Furthermore, serious doubt is presented as to whether appellants have made a good-faith effort to recite the evidence contained in their brief in narrative form, as required by Rule 2-17. As to the "form" of the recital, attempt is made, at most, merely to generally summarize the substance of the evidence contained in many pages of the testimony. Furthermore, in certain instances during this purported recital of the evidence, the statements made are not attributed to any witness and, on occasion, appear to be arguments or conclusions of the appellants themselves regarding the facts in issue.

In the case before us, the sufficiency of the evidence to sustain the findings of fact by the court is put in question by the motion for new trial. Therefore, all the evidence which related to the findings of fact was material. It does not appear that appellants made a good-faith effort to recite this evidence in concise, narrative form, giving page and line as required by Rule 2-17. The law as to the sufficiency of the recital of the evidence in appellants' brief is well settled by the following cases: Getto v. Getto (1947), 117 Ind. App. 623, 625, 626, 73 N.E.2d 350; Wood v. C. & E.R.R. Co. (1939), 215 Ind. 467, 470, 18 N.E.2d 772, 20 N.E.2d 642; Baxter v. Meyers, Rec. (1938), 105 Ind. App. 596, 598, 599, 15 N.E.2d 113; Shay v. Goins, et al. (1918), 67 Ind. App. 674, 676, 119 N.E. 808; Rose v. City of Jeffersonville (1916), 185 Ind. 577, 579, 114 N.E. 85.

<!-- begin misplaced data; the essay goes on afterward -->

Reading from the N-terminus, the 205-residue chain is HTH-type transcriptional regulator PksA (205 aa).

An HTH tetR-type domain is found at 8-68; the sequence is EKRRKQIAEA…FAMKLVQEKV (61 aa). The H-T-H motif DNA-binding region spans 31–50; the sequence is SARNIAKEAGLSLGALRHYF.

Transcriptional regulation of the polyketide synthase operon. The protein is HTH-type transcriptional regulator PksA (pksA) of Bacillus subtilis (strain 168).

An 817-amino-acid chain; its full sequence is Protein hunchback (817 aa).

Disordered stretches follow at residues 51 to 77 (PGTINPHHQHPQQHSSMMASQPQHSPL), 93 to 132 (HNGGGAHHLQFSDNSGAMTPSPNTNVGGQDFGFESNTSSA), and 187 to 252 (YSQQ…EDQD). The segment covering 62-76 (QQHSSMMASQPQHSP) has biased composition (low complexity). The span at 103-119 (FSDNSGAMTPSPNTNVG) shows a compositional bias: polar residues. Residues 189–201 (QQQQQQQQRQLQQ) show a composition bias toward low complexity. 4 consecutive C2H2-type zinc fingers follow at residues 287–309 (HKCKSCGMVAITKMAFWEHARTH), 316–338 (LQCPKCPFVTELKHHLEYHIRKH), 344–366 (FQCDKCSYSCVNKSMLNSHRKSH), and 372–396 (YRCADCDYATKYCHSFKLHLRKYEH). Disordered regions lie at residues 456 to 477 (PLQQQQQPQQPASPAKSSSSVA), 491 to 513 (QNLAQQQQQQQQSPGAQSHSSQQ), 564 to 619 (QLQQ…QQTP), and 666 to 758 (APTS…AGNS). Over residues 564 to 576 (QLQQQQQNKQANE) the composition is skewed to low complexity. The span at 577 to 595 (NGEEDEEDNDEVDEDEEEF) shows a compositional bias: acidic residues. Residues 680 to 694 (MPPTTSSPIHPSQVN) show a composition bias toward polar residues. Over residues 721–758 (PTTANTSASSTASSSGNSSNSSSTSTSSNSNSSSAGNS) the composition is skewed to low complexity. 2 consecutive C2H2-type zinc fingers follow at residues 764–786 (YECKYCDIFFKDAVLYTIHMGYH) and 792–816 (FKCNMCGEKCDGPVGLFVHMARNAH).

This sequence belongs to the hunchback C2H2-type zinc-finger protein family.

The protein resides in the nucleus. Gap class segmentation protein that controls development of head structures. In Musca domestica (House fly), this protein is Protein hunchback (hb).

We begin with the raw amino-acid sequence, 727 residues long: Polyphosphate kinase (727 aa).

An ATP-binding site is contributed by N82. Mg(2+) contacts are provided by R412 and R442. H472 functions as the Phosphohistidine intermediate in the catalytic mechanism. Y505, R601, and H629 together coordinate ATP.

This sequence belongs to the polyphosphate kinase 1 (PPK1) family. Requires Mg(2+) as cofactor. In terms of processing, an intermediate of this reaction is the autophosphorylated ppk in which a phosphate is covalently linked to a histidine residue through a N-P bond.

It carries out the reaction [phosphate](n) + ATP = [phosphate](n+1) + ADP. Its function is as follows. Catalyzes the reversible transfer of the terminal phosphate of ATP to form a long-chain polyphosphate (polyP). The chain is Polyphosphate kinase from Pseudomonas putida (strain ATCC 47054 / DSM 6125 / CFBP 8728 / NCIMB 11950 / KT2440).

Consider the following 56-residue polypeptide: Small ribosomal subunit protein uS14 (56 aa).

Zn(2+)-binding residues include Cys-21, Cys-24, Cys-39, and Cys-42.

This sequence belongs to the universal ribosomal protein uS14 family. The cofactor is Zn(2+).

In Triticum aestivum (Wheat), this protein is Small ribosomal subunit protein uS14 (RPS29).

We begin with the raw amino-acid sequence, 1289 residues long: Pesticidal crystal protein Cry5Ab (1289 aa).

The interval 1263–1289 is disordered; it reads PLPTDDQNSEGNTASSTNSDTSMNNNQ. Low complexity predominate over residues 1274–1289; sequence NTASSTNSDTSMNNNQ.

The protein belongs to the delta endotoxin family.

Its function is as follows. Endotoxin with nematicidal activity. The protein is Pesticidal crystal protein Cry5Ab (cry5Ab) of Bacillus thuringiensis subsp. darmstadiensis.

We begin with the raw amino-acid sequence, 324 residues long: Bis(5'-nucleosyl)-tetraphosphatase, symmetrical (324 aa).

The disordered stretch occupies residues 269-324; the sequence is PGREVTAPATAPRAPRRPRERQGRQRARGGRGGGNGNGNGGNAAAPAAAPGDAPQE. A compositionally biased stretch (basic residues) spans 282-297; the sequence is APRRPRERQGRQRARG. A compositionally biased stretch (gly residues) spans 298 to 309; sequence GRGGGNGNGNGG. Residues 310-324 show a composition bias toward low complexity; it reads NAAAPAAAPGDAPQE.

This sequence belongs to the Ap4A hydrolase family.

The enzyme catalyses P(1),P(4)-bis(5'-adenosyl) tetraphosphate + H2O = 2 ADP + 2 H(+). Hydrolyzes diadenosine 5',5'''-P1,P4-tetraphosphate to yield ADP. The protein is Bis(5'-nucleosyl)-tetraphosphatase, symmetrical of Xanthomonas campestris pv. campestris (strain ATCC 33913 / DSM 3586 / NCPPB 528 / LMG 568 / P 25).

As stated by this court in the case of Cleveland, etc. R. Co. v. Snow (1905), 37 Ind. App. 646, 651, 74 N.E. 908:

*41 "There can be no doubt as to what is meant by a `condensed recital of the evidence in narrative form so as to present the substance clearly and concisely,' nor can there be any doubt that the purpose intended to be subserved by this rule is to present the substance of the evidence as given at the trial, in a connected form and as concisely as possible. We do not think there has been such a compliance with the rule in this case as entitles appellant to a review of the question that the evidence was not sufficient to sustain the verdict." (Our italics.)

See also, Webster v. Bligh (1912), 50 Ind. App. 56, 58, 59, 98 N.E. 73; Alford v. Reid (1944), 222 Ind. 137, 138, 139, 52 N.E.2d 357; First Nat. Bank of Ottawa v. Fraikin (1945), 116 Ind. App. 245, 249, 62 N.E.2d 874.

In the case of Johnson v. Johnson (1946), 117 Ind. App. 117, 118, 119, 69 N.E. 606, this court stated: